7th Asian-Australasian Conference on Precision Agriculture, 15th-20th October 2017

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Mount Linton Station - Managing Genetics Data to Improve Meat Yield

"It's saving us money, time and hours of paperwork, especially around ram selling and mating."

Hamish Bielski

Mount Linton Station is a member of an exclusive club - a New Zealand farming operation with more than 100,000 stock units. Serving that operation is a stud with around 1600 SIL recorded ewes, around 25% of those ram lambs are offered for sale beyond the Station’s gates. The remainder are used to enhance the genetics of Mount Linton’s commercial flock. 

The Mount Linton Genetics Unit is a separately run farm, breeding the terminal sire Suftex and Texel sheep for the station.

The Texel influence was introduced in 1990. A proportion of the flock is for producing terminal sires, the remainder for performance in maternal traits. A Suftex flock was started in 1995 and has become increasingly important for the Unit as the demand has increased for Suftex’s growth and meat characteristics.

Mount Linton has embraced technology. For example it’s one of only two breeding programs in the country using CT Scanning to strengthen the selection of terminal sires. Both Innervision and Innervalue CT are used to identify potential sires for their breeding programme.

Genetics Manager Hamish Bielski also works closely with Catapult for DNA testing of specific production trait – in particular the MyoMAX gene – and is involved with AgResearch and Ovita-led research to identify the lamb survival gene.

With a focus on fertility, survival, meat yield, growth and longevity, a Mount Linton Maternal SIL index has been designed to ensure 140 plus lambing percentage to sale and an average of more than 30kg lambs at 90-100 day weaning. Other targets include a 50% reduction in ewe dags to remove the need for pre‑lamb crutching, a target meat yield of 90% plus of lambs finished receiving the maximum yield payment and growth rates that will finish 95% plus of all lambs by the end of March. A key to achieving these goals, and to continue having sires in the top 5% of the main SIL indexes, is information.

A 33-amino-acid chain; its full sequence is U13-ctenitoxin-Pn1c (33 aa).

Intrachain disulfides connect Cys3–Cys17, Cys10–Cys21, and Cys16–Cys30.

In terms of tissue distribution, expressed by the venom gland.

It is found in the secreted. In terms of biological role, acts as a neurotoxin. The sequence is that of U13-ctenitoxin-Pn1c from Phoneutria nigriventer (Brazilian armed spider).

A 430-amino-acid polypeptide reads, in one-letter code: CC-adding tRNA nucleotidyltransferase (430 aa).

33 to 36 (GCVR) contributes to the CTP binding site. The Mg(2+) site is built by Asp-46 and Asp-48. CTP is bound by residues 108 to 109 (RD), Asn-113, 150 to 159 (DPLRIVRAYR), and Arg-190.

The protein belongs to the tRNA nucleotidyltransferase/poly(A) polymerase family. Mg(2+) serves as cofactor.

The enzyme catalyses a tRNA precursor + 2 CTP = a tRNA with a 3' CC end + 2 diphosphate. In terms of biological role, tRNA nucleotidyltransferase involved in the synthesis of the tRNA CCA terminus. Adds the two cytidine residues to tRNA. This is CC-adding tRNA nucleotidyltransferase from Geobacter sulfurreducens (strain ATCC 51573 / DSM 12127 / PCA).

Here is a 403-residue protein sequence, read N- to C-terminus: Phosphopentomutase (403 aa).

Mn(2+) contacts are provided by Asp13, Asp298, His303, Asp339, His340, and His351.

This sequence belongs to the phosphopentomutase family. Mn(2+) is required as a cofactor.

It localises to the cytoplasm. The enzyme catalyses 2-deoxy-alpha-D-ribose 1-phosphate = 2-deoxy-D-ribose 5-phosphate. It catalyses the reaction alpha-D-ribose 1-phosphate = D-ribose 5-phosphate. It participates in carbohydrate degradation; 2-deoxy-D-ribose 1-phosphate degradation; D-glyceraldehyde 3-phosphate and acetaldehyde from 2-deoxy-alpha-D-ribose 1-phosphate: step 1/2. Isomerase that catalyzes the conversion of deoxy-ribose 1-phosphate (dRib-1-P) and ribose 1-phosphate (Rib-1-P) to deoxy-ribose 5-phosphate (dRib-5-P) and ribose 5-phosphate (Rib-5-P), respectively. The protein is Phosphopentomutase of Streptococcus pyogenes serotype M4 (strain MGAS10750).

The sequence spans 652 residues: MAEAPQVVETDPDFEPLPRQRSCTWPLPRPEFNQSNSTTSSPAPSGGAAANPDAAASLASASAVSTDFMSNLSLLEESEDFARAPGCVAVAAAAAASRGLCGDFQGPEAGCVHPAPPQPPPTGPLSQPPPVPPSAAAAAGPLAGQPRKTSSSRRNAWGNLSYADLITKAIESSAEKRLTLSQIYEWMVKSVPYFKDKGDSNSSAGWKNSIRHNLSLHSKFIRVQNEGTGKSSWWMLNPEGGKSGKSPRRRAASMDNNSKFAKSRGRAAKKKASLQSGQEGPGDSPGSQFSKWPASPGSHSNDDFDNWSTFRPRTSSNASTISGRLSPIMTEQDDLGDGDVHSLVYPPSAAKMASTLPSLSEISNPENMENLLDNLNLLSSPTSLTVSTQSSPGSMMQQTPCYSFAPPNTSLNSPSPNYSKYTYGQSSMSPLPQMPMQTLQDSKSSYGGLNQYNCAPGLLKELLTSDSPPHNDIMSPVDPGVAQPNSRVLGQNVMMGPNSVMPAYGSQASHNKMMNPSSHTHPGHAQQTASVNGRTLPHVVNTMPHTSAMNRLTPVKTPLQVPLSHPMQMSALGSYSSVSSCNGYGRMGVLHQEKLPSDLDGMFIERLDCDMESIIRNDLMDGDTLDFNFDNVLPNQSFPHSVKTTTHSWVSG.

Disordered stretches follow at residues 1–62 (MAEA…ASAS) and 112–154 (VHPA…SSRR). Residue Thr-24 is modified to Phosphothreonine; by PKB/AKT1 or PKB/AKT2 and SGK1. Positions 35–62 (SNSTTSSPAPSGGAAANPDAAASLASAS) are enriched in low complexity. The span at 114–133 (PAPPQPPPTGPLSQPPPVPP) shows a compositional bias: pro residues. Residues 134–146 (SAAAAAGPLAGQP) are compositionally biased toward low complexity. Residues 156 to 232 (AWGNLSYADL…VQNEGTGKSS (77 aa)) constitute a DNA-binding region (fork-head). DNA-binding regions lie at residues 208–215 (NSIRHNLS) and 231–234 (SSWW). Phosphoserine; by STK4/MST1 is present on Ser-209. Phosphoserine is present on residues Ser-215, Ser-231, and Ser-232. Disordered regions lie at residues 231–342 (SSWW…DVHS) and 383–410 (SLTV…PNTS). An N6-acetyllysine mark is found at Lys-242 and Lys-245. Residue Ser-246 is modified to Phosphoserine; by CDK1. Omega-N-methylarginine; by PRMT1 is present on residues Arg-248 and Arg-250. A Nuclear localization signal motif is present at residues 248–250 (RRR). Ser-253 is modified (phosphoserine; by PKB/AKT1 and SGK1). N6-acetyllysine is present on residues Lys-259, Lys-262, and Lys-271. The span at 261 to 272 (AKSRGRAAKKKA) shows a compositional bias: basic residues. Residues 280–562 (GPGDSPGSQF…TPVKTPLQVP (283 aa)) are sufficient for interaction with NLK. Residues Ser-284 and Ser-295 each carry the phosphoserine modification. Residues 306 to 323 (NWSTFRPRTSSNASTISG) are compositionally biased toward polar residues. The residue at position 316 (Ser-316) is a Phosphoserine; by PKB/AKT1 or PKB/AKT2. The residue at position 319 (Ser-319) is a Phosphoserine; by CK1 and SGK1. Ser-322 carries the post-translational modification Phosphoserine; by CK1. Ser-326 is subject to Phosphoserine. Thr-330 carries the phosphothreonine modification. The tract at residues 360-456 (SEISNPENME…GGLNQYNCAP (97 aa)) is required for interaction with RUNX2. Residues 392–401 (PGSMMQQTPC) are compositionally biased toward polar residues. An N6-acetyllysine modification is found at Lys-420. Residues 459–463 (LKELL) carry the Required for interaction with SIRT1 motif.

That’s where FarmHQ Data Services comes in. Mount Linton has been working with Tru-Test to weigh, monitor and select its stud flock for the past 6 years. This was complemented with RFID around four years, which helped reduce manual recording. Adding the FarmHQ Data Services to the existing system, though, has taken Mount Linton to another level, Hamish Bielski says, “If I compare this with the speed and accuracy we have now, I wouldn’t even contemplate going back,”

With FarmHQ as a data service, the information from their animals goes to the SIL national database, Abacus Bio for mating selection and Pfizer for DNA. Abacus sends mating lists to the FarmHQ Data Service based on the five key traits, reproduction, survival, growth meat yield and longevity for the maternals, and growth and meat yield for the terminals. It is then imported into the Tru-Test XR3000 weighing indicator for drafting. For mating selection, Hamish says this is saving significant time in the yards. “It’s saving us money, time and hours of paperwork, especially around ramselling and mating,” he says. “I could do the data sorting myself but it would take a long time – and I can be more usefully doing something else in the meantime. I’m a great believer in having a broad mix of skills and leaving the specialty work up to the specialists. “Jon (Jonathan Porteous at FarmHQ) keeps everything flowing smoothly and trouble-shoots if I’m having difficulty with anything. He’s like a magician.”

As the stud develops further towards its goals, the ability to access and manipulate data for the traits required is becoming increasingly important.

“The data doesn’t lie – I can’t fool anyone who knows what to look at!” Hamish says.

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